The general technical requirements of a tank locomotive can be found over on tank engine. This node, which is the proper name of the type of locomotive that carried its own fuel (water for steam), will focus on the different types.
The saddle type tank locomotive had a large water tank fitted over the boiler section like a saddle set over the barrel body of the train. This allowed the water to be pre-heated, increasing the efficiency of the locomotive.
The pannier type tank locomotive had two large tanks on each side of the boiler. These were large, typically square front tanks that looked like pannier bags that horses or motorcycles would use to transport items. They did not go all of the way down to the running boards on the side of the train.
The side type tank locomotive looked similar to the pannier style except they extended all the way down to the running platform or running boards. These did hold more water, and they were the most common types of steam locomotives in the United Kingdom.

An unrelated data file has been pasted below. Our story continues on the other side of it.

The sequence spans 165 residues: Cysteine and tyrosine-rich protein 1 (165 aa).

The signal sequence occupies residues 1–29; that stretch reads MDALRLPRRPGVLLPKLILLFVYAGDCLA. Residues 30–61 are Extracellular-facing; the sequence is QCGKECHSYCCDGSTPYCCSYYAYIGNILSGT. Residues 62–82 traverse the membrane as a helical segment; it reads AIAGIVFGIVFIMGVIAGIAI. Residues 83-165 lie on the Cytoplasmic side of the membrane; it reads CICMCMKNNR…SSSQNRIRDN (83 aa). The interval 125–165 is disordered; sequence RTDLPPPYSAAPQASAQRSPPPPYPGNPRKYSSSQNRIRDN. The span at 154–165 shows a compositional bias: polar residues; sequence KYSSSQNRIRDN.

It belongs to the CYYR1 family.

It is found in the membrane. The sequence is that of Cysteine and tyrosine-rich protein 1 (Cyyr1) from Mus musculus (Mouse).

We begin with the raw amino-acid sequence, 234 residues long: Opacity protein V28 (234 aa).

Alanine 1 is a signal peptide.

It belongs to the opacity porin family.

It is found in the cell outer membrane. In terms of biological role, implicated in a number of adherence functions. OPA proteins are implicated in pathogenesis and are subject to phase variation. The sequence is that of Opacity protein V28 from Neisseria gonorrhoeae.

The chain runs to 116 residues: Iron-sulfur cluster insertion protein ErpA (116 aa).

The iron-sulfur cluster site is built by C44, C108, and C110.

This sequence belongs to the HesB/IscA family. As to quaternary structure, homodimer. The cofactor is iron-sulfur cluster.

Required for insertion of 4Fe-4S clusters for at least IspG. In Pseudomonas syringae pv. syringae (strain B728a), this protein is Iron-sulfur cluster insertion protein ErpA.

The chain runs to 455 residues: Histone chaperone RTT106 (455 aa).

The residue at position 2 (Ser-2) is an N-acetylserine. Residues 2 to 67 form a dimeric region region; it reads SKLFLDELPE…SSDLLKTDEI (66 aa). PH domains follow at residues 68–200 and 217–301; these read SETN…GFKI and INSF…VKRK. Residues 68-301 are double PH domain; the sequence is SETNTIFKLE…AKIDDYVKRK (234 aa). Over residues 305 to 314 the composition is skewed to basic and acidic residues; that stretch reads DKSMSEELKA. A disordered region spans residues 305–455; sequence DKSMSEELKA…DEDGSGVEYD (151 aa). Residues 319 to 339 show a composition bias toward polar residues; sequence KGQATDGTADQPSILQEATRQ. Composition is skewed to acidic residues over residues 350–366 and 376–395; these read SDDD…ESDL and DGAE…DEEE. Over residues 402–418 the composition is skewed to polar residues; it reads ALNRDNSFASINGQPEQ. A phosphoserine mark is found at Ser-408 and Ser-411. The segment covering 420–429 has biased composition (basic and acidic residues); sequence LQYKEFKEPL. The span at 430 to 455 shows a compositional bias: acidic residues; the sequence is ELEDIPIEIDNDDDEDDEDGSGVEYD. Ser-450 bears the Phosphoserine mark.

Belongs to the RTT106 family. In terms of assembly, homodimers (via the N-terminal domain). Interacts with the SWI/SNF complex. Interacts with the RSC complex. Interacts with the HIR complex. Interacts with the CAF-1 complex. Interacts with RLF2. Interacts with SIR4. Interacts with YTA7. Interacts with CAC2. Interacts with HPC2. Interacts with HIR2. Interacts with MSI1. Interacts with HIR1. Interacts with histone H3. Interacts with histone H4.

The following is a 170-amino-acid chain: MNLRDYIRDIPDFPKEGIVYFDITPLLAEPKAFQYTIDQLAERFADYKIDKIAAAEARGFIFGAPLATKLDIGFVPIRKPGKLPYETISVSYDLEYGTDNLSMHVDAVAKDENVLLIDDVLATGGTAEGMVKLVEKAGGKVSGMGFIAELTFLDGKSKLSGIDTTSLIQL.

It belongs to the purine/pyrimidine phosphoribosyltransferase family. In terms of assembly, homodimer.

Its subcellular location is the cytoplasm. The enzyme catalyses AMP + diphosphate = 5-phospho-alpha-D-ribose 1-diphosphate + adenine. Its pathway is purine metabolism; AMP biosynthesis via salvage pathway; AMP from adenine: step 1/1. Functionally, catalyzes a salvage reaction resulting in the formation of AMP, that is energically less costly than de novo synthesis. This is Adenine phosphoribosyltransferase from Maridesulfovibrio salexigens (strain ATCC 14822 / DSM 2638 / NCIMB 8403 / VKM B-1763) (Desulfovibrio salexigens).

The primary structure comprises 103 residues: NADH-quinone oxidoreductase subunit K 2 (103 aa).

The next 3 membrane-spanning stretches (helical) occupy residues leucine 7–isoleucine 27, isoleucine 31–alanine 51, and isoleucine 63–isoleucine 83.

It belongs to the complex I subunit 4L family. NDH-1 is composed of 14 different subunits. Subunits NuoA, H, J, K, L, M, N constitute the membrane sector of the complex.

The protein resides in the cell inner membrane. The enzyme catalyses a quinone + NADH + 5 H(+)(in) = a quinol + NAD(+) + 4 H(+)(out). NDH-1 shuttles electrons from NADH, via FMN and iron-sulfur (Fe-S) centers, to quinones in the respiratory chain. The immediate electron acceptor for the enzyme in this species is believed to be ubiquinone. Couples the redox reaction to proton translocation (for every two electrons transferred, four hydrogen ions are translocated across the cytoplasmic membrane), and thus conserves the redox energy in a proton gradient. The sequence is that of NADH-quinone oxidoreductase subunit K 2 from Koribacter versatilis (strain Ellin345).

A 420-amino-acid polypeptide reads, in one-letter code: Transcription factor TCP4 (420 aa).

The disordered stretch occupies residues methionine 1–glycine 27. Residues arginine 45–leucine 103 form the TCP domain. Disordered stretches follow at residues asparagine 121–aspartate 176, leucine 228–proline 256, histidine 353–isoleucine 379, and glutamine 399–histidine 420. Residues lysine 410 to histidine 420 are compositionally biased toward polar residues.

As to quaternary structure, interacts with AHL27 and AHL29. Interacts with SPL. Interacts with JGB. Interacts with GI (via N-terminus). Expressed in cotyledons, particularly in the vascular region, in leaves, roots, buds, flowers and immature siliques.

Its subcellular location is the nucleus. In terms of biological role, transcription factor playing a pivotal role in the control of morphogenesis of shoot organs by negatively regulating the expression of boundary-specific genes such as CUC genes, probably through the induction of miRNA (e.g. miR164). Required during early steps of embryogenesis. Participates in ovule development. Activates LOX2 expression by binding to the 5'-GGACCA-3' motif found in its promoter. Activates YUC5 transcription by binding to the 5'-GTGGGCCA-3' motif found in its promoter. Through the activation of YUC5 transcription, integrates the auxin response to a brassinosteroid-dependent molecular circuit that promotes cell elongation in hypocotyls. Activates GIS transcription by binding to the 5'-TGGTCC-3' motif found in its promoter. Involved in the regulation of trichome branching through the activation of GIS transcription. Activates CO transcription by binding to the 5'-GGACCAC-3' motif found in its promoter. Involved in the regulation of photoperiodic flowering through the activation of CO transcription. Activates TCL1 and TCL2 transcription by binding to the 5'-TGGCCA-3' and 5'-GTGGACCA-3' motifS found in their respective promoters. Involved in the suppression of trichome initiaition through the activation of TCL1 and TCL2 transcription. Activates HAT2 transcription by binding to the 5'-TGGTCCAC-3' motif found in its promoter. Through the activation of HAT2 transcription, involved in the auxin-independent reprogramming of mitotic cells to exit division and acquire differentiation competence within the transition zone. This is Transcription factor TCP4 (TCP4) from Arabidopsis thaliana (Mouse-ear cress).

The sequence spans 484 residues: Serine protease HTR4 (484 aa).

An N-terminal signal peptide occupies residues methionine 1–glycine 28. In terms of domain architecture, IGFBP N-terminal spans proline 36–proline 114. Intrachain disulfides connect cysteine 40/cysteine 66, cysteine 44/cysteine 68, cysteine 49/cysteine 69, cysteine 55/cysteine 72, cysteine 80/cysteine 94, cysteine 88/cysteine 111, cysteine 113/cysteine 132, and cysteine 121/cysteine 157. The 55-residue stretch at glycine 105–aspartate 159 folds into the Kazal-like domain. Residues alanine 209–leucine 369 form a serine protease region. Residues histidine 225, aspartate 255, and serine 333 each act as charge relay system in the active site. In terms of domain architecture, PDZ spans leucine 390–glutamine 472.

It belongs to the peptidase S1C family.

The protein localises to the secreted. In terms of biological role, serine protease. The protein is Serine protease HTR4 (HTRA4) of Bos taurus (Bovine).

The well types were small locomotives that had their water stored in tanks underneath the boiler. While this limited the amount of fuel they could carry, it made them stable due to their low center of gravity. These were normally found in short-run industrial areas.
These tank locomotives were common in the United States 4-4-0 series. The tank was fitted at the end of the steam locomotive, putting the drive wheels under tractive weight.
There are other types and combinations cobbled together over the years, but the above are the most common types of steam engines you'll see in movies or at museums.
Iron Noder 2017